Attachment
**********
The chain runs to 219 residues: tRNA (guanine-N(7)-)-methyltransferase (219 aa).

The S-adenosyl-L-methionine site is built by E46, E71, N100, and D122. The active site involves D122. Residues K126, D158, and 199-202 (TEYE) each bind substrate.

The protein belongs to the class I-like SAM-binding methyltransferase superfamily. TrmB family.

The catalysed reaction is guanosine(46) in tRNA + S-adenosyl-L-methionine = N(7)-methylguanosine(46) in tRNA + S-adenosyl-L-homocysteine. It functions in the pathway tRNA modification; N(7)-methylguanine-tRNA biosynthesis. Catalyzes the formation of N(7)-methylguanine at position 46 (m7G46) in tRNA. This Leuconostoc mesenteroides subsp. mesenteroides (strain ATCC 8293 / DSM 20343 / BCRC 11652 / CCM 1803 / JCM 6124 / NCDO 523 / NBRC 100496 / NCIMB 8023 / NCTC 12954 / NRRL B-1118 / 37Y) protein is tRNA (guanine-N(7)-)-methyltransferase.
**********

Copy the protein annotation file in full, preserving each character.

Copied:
The chain runs to 219 residues: tRNA (guanine-N(7)-)-methyltransferase (219 aa).

The S-adenosyl-L-methionine site is built by E46, E71, N100, and D122. The active site involves D122. Residues K126, D158, and 199-202 (TEYE) each bind substrate.

The protein belongs to the class I-like SAM-binding methyltransferase superfamily. TrmB family.

The catalysed reaction is guanosine(46) in tRNA + S-adenosyl-L-methionine = N(7)-methylguanosine(46) in tRNA + S-adenosyl-L-homocysteine. It functions in the pathway tRNA modification; N(7)-methylguanine-tRNA biosynthesis. Catalyzes the formation of N(7)-methylguanine at position 46 (m7G46) in tRNA. This Leuconostoc mesenteroides subsp. mesenteroides (strain ATCC 8293 / DSM 20343 / BCRC 11652 / CCM 1803 / JCM 6124 / NCDO 523 / NBRC 100496 / NCIMB 8023 / NCTC 12954 / NRRL B-1118 / 37Y) protein is tRNA (guanine-N(7)-)-methyltransferase.